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An Adopted Lancastrian - The Life and Works of James Hugh Reginald Dixon


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My copy of Joan Johnson's superb book plopped throught the letterbox today (yaaaaay postie). What a beautifully crafted book, and what a character. The book is winderfully presented and choc full of photos, colour and b/w and fantastic value too. Heartily recommended.

 

Paul

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By a coincidence, I turned up Dixon's Baroque Suite a couple of days ago and had a play through it. Rather good, especially the opening Toccata.

 

My copy was signed by the composer and given to me by Harry Croft Jackson, who was a predecessor of mine at St. Leonard-at-the-Hythe, Colchester and at St. Magnus Cathedral, Kirkwall - another of life's coincidences.....

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My copy of Joan Johnson's superb book plopped throught the letterbox today (yaaaaay postie). What a beautifully crafted book, and what a character. The book is winderfully presented and choc full of photos, colour and b/w and fantastic value too. Heartily recommended.

 

Paul

 

Am I correct in thinking that this was a former organist of Saint Peter's Church, Lancaster? Was he also (perhaps for a short time) organist of Leicester Cathedral - and did he also wear an ear-ring? Or am I thinking of another organist?

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Am I correct in thinking that this was a former organist of Saint Peter's Church, Lancaster? Was he also (perhaps for a short time) organist of Leicester Cathedral - and did he also wear an ear-ring? Or am I thinking of another organist?

 

I don't think he was at St. Peter's, Lancaster or Leicester Cathedral (unless as an unsung assistant). He was Organist of the RC Cathedral in Lancaster for very many years and also at the Town Hall. And, yes, he did wear a gold ear-ring. It can be seen quite clearly in the picture on the cover of his Baroque Suite.

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You probably need to load the photo as a jpeg into an existing website and then post the URL of it as a hyperlink.

 

If you need to please feel free to PM me. I'll give you my email address so that you can send the scanned photo to me and I'll sort it out.

 

P

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The photograph of Dr Reginald-Dixon and MM will be found here http://www.petertand...-Reginald-Dixon.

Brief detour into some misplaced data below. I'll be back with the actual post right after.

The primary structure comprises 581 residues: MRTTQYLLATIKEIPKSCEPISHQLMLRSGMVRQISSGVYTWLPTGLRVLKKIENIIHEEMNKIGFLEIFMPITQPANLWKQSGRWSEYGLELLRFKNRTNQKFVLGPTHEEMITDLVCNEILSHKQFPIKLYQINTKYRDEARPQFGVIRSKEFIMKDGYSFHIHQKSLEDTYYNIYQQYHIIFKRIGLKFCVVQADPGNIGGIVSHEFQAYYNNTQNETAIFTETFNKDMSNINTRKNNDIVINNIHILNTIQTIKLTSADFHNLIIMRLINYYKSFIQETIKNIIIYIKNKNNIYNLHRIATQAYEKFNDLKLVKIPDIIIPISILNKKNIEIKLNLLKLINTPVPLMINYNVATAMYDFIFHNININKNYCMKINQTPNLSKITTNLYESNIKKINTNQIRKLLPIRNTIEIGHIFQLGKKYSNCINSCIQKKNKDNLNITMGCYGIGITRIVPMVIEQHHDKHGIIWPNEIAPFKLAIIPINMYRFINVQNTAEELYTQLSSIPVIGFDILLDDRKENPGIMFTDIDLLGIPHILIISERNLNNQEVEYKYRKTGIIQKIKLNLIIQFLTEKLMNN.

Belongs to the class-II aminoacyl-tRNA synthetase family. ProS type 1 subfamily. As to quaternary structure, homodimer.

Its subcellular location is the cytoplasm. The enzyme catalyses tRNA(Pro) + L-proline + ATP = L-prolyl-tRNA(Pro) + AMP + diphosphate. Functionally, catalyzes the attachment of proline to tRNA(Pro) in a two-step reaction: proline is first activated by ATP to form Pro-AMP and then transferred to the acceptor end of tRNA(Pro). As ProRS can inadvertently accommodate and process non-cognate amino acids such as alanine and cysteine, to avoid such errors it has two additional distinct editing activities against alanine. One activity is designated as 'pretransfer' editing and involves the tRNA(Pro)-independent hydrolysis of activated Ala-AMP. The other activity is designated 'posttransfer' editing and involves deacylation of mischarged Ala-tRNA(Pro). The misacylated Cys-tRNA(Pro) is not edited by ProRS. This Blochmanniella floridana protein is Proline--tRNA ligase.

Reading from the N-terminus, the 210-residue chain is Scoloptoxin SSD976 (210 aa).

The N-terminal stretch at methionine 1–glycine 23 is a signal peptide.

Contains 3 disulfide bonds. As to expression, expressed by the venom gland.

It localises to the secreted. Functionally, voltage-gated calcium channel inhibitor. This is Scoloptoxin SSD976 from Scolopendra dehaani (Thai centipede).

MM has asked me to mention the circumstances of the photo, which appeared in the Liverpool Echo in August 1964, during the IAO Congress at Liverpool. MM was the youngest there, but he can't imagine that Dr Dixon was the oldest by any means....he would then be only sixty.

 

For the record, MM is the one on the right! It was his 15th birthday, and as they did for most of the week, Dr Dixon and he were sharing a joke and having a hoot of a time. Dr Dixon also wore high-heeled shoes, (of the gentleman's variety, of course), and always cut a rather unusual figure in an otherwise very sobre community.

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MM - Am I right in thinking that that picture might have been taken in the Ballroom of the Adelphi Hotel in Ranalagh Place? On the steps to the right or left of the entrance from the Foyer?

 

DW

 

========================

 

I have a vague memory of an event at the Adelphi Hotel.....organists did things in style in those days....but we also attended a Lord Mayor's reception at the Town Hall, and that, I think, is slightly more likely considering that press photographers were in attendance.

 

It was a truly wonderful congress, and looking back, we took in a lovely trip to North Wales, Mold PC and Bangor Cathedral, we spent time at the Rushworth & Dreaper works AND the Willis works, we crawled over the organ at the anglican cathedral, enjoyed a magnificent recital by Caleb Jarvis at St George's Hall, and even a symphony concert at the Philharmonic Hall. Was the organ at the Wig-wam built then.....I heard it when it was very new? However, courtesy of a certain Mr Henry Willis, (who managed to get hold of some keys), four of us sneaked into the then redundant Great George Street Congregational Church, and spent about an hour inspecting and playing the historic William Hill organ!

 

However, the most lasting memory, which I chuckled about for years, was that of Dr Dixon.....WHAT a character he was....impish being the best description.

 

Looking at that photograph again, something strikes me, and that is the quality of British cloth at the time. Dr Dixon's suit was absolutely magnificent quality, and I noticed it even then. I bet you wouldn't get a suit like that for under £800 to-day!

 

Best,

 

MM

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I don't think he was at St. Peter's, Lancaster or Leicester Cathedral (unless as an unsung assistant). He was Organist of the RC Cathedral in Lancaster for very many years and also at the Town Hall. And, yes, he did wear a gold ear-ring. It can be seen quite clearly in the picture on the cover of his Baroque Suite.

 

He was certainly at Saint Peter's, Lancaster; see here: http://billingtonlan...f-dr-dixon.html

 

I wonder how he was regarded by his fellow organists? ( I wonder too - why the ear-ring?)

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MM - you mentioned the Great St George Street Congregational Hill. Some years ago now someone asked me what happened to it, I had no idea. Do you or anyone else know the answer please?